HIV/AIDS knowledge and attitudes amongst pharmacists in Zimbabwe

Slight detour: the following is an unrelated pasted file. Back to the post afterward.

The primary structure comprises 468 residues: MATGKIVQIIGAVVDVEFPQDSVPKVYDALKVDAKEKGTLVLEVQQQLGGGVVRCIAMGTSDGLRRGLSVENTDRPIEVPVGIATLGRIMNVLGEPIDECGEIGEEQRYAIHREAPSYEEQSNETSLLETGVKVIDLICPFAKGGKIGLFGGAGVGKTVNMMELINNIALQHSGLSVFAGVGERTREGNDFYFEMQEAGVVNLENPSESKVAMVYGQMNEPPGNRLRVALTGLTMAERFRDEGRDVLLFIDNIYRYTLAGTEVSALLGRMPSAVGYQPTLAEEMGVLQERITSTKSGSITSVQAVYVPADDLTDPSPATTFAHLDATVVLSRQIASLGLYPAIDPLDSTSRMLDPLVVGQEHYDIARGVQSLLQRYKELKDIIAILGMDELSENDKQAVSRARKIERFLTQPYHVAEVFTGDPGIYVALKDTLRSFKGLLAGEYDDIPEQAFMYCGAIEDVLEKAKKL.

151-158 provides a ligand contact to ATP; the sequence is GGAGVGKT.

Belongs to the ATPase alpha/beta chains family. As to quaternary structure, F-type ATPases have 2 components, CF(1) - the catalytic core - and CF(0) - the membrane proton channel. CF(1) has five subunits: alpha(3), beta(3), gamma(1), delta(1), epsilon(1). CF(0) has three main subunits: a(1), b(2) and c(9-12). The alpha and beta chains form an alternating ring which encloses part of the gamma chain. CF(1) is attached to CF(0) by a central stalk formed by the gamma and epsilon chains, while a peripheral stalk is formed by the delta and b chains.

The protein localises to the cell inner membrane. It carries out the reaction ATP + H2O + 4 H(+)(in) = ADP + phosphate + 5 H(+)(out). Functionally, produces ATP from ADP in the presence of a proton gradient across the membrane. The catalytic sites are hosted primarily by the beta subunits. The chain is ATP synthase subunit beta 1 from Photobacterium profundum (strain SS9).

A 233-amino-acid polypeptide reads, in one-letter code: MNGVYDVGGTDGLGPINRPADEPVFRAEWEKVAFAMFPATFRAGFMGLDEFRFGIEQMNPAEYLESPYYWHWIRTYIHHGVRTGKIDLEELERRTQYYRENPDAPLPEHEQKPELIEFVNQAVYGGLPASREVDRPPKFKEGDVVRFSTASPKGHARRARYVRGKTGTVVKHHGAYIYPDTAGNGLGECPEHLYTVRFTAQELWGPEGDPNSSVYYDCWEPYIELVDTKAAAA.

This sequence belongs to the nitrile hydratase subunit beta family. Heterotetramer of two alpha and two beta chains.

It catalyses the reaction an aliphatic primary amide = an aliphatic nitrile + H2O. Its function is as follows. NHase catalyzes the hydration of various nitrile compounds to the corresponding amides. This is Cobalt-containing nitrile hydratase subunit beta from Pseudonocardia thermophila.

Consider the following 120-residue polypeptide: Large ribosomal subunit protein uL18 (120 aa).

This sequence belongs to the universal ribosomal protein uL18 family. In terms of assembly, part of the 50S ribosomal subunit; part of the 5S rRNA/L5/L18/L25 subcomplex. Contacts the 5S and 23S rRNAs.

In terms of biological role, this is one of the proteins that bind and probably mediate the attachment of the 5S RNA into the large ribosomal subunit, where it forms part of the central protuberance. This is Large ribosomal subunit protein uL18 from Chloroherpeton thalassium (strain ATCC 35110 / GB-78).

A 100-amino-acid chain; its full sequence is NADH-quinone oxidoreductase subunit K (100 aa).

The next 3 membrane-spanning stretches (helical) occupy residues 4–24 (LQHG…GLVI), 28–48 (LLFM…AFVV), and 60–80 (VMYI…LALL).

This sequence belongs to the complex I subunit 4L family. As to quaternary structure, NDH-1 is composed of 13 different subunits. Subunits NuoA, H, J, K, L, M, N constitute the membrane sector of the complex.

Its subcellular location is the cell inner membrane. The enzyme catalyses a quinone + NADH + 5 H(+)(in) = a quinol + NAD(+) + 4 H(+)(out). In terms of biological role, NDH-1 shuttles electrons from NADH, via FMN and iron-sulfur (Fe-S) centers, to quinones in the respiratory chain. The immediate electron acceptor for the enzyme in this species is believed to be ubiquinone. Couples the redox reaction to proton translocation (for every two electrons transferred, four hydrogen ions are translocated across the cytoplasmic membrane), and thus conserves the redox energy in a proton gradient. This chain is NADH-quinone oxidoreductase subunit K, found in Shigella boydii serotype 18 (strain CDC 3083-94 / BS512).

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Human Immunodeficiency Virus (HIV) infection and the Acquired Immune Deficiency Syndrome (AIDS) pose a serious threat to the health of persons living in developing countries as well as impacting on each nation’s economy through lost man-hours and depletion of the skilled workforce.1 This is particularly true in Southern Africa with an estimated prevalence of HIV of around 20 to 25% in adults.2 HIV/AlDS is associated with social stigma both in developed and developing countries, a factor which can impact on the attitudes of health care workers to HIV/ AIDS patients as well as the quality of care provided.3 Pharmacists are important members of the health care team involved in drug supply and provision of both medication- related and purely health information. For this role to achieve its full potential with regard to HIV/AIDS, pharmacists need to be sound in their knowledge of the disease and free of misconceptions about AIDS patients. Whilst the attitudes of pharmacists and pharmacy students have been examined in the USA,4’5 no work has been done with this health professional in developing countries, specifically Zimbabwe, where the epidemiology of HIV infection is very different and access to information limited. This descriptive study investigated the HIV/AIDS knowledge and attitudes of pharmacists and pharmacy students in Zimbabwe which could impact on educational policies for the profession.